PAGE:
What did you think of the film when you saw it?
Because I only have a small role I felt quite distant from it, when we saw the film last night me and my boyfriend were just leaping out of our seats!

Can you tell us about the make-up and the how they created the unusual look with your eyes?
It was just contact lenses and when I saw what I looked like for the first time I thought I looked like I was looking in two different directions and I actually laughed at that moment as I looked boss-eyed! A dummy was used for my dead body but it was quite life-like. I walked in and saw my body lying there with a head on it and it just looked like “dead Cath” – not something you should witness really!

Had you worked with Robert Carlyle before?
We knew each other a little before and both worked on two halves of a Gillies Mackinnon project. We knew each other through mutual friends. He’s lovely to work with.

How did you approach this as it’s so action packed ?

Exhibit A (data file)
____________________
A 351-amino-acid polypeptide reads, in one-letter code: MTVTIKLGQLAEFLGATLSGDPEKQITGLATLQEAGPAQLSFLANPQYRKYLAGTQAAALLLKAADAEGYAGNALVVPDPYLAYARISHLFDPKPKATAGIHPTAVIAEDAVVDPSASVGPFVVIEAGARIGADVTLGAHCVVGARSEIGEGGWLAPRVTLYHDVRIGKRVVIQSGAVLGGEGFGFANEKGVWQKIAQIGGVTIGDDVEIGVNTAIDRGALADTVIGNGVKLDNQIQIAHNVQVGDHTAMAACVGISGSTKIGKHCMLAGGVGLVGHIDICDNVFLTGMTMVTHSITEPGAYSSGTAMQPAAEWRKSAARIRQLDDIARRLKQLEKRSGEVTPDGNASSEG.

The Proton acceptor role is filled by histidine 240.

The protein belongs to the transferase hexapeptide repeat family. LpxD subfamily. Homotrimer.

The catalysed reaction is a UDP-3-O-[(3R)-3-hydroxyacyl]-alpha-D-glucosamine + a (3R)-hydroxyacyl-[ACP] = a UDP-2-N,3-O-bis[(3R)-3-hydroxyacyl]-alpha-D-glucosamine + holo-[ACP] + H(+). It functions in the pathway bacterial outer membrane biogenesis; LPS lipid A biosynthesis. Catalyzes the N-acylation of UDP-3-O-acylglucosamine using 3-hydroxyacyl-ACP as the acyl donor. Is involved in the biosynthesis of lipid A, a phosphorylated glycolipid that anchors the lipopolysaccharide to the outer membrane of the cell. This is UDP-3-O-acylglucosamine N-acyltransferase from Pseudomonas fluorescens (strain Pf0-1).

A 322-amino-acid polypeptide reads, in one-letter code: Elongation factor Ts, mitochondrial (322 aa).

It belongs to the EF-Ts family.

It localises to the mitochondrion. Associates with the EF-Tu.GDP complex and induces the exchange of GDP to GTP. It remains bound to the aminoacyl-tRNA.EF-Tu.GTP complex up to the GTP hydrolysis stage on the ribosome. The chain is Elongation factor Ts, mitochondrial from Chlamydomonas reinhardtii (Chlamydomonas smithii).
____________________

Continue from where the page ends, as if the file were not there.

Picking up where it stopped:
I do a lot of theatre these days and my heart is there and I really loved to sit down for four or five weeks and really analyze a script and really get under the skin of the character. There was no choice in the direction when I’m running and screaming because as an actor you just have to react in the moment. It was interesting to do something new and you’d want to be as good as you could even in scenes where you’re just running, so that’s quite a challenge to make that interesting. The screaming took its toll on me and being on a set where the infected look quite terrifying because of the movement they employed. Your performance is quite high-pitched all the time – working yourself up into this state.

You don’t get a lot of character development here?
I only do that if the part requires it and this part was only quite small.

Do you prefer film or theatre?
I don’t like to be on anything for too long. I actually did a play for five months recently and working at the National Theatre I’ve done plays for that long, so it’s great to do a film after that because it feels fresh. After this play that I’m doing I don’t want to go anything else too quickly, I want to do my own thing and spend some time having a life. I’ve been lucky for fifteen years with the roles and I’m lucky because I have other things in my life too.

Click below for 28 Days Later review